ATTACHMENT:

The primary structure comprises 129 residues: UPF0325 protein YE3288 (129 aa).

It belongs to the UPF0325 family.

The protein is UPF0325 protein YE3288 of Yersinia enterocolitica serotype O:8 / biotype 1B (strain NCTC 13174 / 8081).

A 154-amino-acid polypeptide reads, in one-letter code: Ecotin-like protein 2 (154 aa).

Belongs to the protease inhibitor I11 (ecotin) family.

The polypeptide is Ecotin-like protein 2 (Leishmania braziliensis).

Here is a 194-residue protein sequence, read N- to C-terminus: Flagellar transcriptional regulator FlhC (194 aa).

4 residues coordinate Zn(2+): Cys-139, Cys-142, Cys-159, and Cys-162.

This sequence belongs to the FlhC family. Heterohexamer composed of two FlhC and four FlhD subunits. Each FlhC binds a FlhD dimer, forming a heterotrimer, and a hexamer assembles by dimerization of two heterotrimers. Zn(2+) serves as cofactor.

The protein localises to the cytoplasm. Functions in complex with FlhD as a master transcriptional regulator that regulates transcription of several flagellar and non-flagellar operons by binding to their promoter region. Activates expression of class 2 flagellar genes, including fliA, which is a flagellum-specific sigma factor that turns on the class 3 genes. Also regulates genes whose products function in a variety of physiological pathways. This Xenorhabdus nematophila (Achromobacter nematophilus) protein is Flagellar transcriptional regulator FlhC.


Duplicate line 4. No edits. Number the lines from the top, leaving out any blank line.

A 154-amino-acid polypeptide reads, in one-letter code: Ecotin-like protein 2 (154 aa).